Neues Museum. Image © <a href='https://www.flickr.com/photos/stijnnieuwendijk/4230574853'>Flickr user stijnnieuwendijk</a> licensed under <a href='https://creativecommons.org/licenses/by-nc-nd/2.0/'>CC BY-NC-ND 2.0</a>The Hepworth Wakefield Gallery. Image © Wojtek GurakMuseo Jumex. Image © Simon MengesMuseum of Modern Literature. Image © Ute Zscharnt + 15

Science Center for the Augustinianum Secondary School / Bez+Kock Architekten

© Christian Richters© Christian Richters© Christian Richters© Christian Richters+ 19

Sun-Filled Spaces Created By Skylights In 20 Architectural Projects

Perhaps the most renowned 'skylight' ever built is the Pantheon of Rome commissioned by Marco Vipsanius Agrippa during the reign of Emperor Augustus (27 BC-14 AD) and rebuilt by Hadrian (117-118) around 126 AD. At the highest point of its dome (in this case, the oculus) the sunlight shines, casting its beams over the various statues of planetary deities that occupy the niches on the walls. The light that enters the space symbolizes a cosmic, sacred dimension. In projects around the world, natural light continues to fulfill this scenic role, especially in religious projects.

It is characterized as zenithal illumination as that which comes from above, from the sky (zenith). Very useful for large spaces that can not be adequately lit by windows, skylights are a widely used device for providing a pleasant, diffuse light. Generally, care is taken to prevent direct entry of sunlight; the openings must be well designed so that they do not overheat the space of allow water infiltration. Below is a collection of projects that make good use of this technique.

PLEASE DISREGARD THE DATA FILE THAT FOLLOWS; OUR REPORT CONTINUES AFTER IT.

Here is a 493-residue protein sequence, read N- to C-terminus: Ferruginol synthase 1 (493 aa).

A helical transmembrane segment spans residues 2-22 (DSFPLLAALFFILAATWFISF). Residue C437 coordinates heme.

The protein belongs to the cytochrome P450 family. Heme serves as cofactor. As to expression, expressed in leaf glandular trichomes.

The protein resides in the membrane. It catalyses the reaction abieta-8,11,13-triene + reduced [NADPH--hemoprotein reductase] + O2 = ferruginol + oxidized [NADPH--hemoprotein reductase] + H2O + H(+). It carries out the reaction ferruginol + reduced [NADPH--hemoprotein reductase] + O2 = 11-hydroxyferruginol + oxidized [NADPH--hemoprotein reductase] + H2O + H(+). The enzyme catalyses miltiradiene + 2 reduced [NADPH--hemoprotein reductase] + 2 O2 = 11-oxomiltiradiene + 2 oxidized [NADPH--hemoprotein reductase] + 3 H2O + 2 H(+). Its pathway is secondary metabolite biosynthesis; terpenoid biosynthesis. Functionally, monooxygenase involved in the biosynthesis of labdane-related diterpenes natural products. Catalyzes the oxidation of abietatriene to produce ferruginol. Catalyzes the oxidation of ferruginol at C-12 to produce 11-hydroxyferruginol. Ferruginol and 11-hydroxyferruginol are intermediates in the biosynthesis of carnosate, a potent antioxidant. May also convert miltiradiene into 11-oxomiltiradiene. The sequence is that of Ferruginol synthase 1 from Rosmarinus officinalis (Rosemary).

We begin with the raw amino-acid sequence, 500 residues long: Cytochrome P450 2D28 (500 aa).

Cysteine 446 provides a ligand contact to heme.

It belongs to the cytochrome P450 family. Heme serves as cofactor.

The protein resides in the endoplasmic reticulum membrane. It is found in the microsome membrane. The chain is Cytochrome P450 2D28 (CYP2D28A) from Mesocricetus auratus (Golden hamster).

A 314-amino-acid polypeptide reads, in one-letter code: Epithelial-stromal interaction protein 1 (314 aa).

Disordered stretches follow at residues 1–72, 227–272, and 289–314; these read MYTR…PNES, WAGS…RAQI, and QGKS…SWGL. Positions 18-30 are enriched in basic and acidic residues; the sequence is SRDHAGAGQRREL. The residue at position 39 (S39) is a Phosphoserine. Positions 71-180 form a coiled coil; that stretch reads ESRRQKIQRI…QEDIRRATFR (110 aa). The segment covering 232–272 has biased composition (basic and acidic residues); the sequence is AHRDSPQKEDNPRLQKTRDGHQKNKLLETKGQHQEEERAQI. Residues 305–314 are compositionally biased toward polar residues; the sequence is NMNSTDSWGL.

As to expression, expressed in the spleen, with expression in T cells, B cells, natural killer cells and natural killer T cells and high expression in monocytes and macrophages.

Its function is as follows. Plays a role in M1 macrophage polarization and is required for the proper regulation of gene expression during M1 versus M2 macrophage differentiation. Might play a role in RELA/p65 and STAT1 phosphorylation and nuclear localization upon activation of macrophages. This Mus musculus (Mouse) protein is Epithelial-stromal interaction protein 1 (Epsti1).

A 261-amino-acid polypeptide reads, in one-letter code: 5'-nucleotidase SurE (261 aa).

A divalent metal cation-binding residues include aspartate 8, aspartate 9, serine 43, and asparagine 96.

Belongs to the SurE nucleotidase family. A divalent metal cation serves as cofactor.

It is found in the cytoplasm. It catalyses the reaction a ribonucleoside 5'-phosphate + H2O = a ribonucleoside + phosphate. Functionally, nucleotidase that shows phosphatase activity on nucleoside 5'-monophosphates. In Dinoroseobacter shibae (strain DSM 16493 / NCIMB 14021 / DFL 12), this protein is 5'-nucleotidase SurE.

© Mathias KestelCortesia de Hufton + Crow© Christian Richters© Andrew Lee+ 44

Shortlisted Projects Announced for the EU Mies Award 2019

The European Commission and the Mies van der Rohe Foundation have announced the 40 shortlisted works that will compete for the 2019 European Union Prize for Contemporary Architecture – Mies van der Rohe Award. The Prize, for which ArchDaily is a media partner, has seen a jury distill 383 nominated works into a 40-project-strong shortlist, celebrating the trends and opportunities in adaptive reuse, housing, and culture across Europe.

Amstel Tower / Powerhouse Company

© Ossip van Duivenbode© Jeroen Musch© Jeroen Musch© Egbert de Boer+ 14

Copper Projects: Architecture’s Original Bling

© Adam Mørk
© Adam Mørk

© Thomas Ott© David Foessel© Joan Bracco & Cécile Septet© Adam Mørk+ 18

Since its discovery in 8700 B.C., copper has been one of the most used metals in the history of humankind. It has a variety of uses from coins and weapons to statues and even architecture. One of its first architectural uses was in Ancient Egypt for the massive doors of the temple to Amen-Re at Karnak in 300 B.C.

The versatility of the material continues in architecture to this day, allowing for a variety of unique designs and uses. The innovative, efficient, and lightweight material is versatile in its use, ranging from facades to roofs, interior applications, and high tech solutions. Sustainable in its natural form, the material is 100% recycled. As the state of architecture becomes more focused on sustainability, copper becomes the ideal material for the buildings of today.

Below, we’ve selected 7 projects that use architecture's original bling.